A team of researchers from Carnegie Mellon University is starting a project to design and implement a noninvasive neural interface that can be used as a wearable device. This neural interface will be capable of both recording and stimulating the brain's dynamic activity with high temporal and spatial resolution. For more information see the IDTechEx report on Invasive and Non-Invasive Neural Interfaces: Forecasts and Applications 2018-2028.
The team will receive up to $19.48 million in funding from the Defense Advanced Research Projects Agency (DARPA) through DARPA's "Next-generation Nonsurgical Neurotechnology" (N3) program, which aims to develop high-performance, bidirectional brain-machine interfaces for use by able-bodied individuals. With this funding, the team will work toward a noninvasive neural interface to be worn on the scalp, harnessing novel concepts in physics, biology, and engineering through the use of electricity, ultrasound, and light. The team of researchers is led by Associate Professor Pulkit Grover (ECE), along with Assistant Professor Maysam Chamanzar (ECE) and Assistant Professor Jana Kainerstorfer (BME).
In addition to practical, nonclinical applications for able-bodied individuals, such a novel neural interface could also support more robust research into brain function and dysfunction by providing unprecedented access to neural circuits, and ultimately enable more precise therapeutic interventions to treat neurodegenerative disorders like epilepsy, Alzheimer's, and Parkinson's Disease.
Scientists and engineers consider the human brain to be the body's most complex organ and the world's most complex computational system. This inherent complexity makes the brain a challenge for researchers. Today's most sophisticated neural interfaces require the implantation of electrodes into the brain. Sensing and stimulating neurons at a high resolution is already a challenge with implantable electrodes and attempting to replicate this performance noninvasively through the skull adds another layer of extreme difficulty. Existing noninvasive techniques applied from outside the scalp do not provide sufficient temporal and spatial resolution to support bidirectional neural interfaces for the practical national security applications that DARPA envisions.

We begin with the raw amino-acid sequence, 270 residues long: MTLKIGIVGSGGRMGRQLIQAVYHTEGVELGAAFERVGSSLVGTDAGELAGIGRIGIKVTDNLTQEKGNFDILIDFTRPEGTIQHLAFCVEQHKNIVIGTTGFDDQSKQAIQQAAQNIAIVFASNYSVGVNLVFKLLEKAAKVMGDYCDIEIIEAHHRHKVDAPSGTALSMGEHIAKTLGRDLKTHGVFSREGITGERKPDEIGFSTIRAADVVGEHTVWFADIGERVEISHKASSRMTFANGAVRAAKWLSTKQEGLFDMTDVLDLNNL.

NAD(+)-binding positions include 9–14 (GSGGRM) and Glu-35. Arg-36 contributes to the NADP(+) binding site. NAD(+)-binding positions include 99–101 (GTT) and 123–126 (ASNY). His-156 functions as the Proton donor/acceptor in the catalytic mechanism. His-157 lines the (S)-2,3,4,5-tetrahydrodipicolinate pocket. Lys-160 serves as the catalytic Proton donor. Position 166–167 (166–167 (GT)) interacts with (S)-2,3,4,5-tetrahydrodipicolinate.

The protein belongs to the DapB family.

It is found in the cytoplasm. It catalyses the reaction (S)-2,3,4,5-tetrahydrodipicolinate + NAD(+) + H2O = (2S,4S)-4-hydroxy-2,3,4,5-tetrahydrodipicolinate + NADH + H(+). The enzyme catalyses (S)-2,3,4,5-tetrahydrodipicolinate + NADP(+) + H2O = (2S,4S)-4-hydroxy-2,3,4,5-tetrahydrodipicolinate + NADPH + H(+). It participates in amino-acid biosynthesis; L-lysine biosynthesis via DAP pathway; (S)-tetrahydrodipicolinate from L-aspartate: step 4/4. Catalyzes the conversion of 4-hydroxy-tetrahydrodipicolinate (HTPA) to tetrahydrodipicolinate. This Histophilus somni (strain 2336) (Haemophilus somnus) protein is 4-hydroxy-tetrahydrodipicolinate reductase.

"Physics dictates that information, and hence, accuracy, is lost when one attempts to sense or stimulate the brain from outside the head. Indeed, there are fundamental information-theoretic limits on the achievable noninvasive accuracy, including some that we have obtained," explained Grover. "However, existing systems operate far from these limits. The perspective that our team adopted, which is quite novel, is that instead of fighting the physics that limit our ability to affect the brain noninvasively, we are harnessing those physics in conjunction with the dynamics of the associated biology to radically improve the resolution of neural recording and stimulation."
"Existing methods to interface with the brain with high precision are invasive. On the other hand, noninvasive neural interfacing techniques that are applied from outside the scalp cannot provide high temporal and spatial resolution," says Chamanzar. "One of the most fundamental challenges of almost all existing noninvasive methods is the dispersion of electrical signals and optical or ultrasonic waves as they propagate through the brain tissue."